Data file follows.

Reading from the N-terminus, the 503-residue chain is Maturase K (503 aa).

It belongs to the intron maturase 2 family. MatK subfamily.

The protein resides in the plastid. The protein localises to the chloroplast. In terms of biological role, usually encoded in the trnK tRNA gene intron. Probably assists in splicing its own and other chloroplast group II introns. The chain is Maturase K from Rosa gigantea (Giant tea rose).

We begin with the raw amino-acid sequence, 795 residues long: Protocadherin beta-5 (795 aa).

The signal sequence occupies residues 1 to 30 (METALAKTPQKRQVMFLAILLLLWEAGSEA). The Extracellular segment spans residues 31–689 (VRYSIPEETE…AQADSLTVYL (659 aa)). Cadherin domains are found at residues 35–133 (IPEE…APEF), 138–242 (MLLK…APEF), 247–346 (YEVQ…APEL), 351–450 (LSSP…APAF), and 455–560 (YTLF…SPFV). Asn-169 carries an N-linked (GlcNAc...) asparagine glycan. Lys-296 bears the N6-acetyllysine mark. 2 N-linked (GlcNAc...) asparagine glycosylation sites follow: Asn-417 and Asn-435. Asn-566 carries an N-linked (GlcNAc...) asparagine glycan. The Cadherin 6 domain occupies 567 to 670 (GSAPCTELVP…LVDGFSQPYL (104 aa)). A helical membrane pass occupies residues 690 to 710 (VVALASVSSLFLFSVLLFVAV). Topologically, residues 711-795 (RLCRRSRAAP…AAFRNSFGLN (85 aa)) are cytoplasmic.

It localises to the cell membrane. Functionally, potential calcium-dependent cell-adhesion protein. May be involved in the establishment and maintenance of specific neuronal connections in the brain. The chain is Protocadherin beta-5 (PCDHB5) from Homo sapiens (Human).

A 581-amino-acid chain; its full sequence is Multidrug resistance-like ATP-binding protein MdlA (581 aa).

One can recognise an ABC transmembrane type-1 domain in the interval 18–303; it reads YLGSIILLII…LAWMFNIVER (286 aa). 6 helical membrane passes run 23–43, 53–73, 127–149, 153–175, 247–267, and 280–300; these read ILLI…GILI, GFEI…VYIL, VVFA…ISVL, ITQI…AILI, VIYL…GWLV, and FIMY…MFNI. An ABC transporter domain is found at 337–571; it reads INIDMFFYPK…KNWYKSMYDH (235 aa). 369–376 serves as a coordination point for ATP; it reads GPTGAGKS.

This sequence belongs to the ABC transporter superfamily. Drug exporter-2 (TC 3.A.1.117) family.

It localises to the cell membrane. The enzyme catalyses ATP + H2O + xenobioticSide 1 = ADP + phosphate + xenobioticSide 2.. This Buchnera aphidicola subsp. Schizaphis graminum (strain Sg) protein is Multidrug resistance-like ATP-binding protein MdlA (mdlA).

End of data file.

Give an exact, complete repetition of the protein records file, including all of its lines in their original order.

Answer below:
Reading from the N-terminus, the 503-residue chain is Maturase K (503 aa).

It belongs to the intron maturase 2 family. MatK subfamily.

The protein resides in the plastid. The protein localises to the chloroplast. In terms of biological role, usually encoded in the trnK tRNA gene intron. Probably assists in splicing its own and other chloroplast group II introns. The chain is Maturase K from Rosa gigantea (Giant tea rose).

We begin with the raw amino-acid sequence, 795 residues long: Protocadherin beta-5 (795 aa).

The signal sequence occupies residues 1 to 30 (METALAKTPQKRQVMFLAILLLLWEAGSEA). The Extracellular segment spans residues 31–689 (VRYSIPEETE…AQADSLTVYL (659 aa)). Cadherin domains are found at residues 35–133 (IPEE…APEF), 138–242 (MLLK…APEF), 247–346 (YEVQ…APEL), 351–450 (LSSP…APAF), and 455–560 (YTLF…SPFV). Asn-169 carries an N-linked (GlcNAc...) asparagine glycan. Lys-296 bears the N6-acetyllysine mark. 2 N-linked (GlcNAc...) asparagine glycosylation sites follow: Asn-417 and Asn-435. Asn-566 carries an N-linked (GlcNAc...) asparagine glycan. The Cadherin 6 domain occupies 567 to 670 (GSAPCTELVP…LVDGFSQPYL (104 aa)). A helical membrane pass occupies residues 690 to 710 (VVALASVSSLFLFSVLLFVAV). Topologically, residues 711-795 (RLCRRSRAAP…AAFRNSFGLN (85 aa)) are cytoplasmic.

It localises to the cell membrane. Functionally, potential calcium-dependent cell-adhesion protein. May be involved in the establishment and maintenance of specific neuronal connections in the brain. The chain is Protocadherin beta-5 (PCDHB5) from Homo sapiens (Human).

A 581-amino-acid chain; its full sequence is Multidrug resistance-like ATP-binding protein MdlA (581 aa).

One can recognise an ABC transmembrane type-1 domain in the interval 18–303; it reads YLGSIILLII…LAWMFNIVER (286 aa). 6 helical membrane passes run 23–43, 53–73, 127–149, 153–175, 247–267, and 280–300; these read ILLI…GILI, GFEI…VYIL, VVFA…ISVL, ITQI…AILI, VIYL…GWLV, and FIMY…MFNI. An ABC transporter domain is found at 337–571; it reads INIDMFFYPK…KNWYKSMYDH (235 aa). 369–376 serves as a coordination point for ATP; it reads GPTGAGKS.

This sequence belongs to the ABC transporter superfamily. Drug exporter-2 (TC 3.A.1.117) family.

It localises to the cell membrane. The enzyme catalyses ATP + H2O + xenobioticSide 1 = ADP + phosphate + xenobioticSide 2.. This Buchnera aphidicola subsp. Schizaphis graminum (strain Sg) protein is Multidrug resistance-like ATP-binding protein MdlA (mdlA).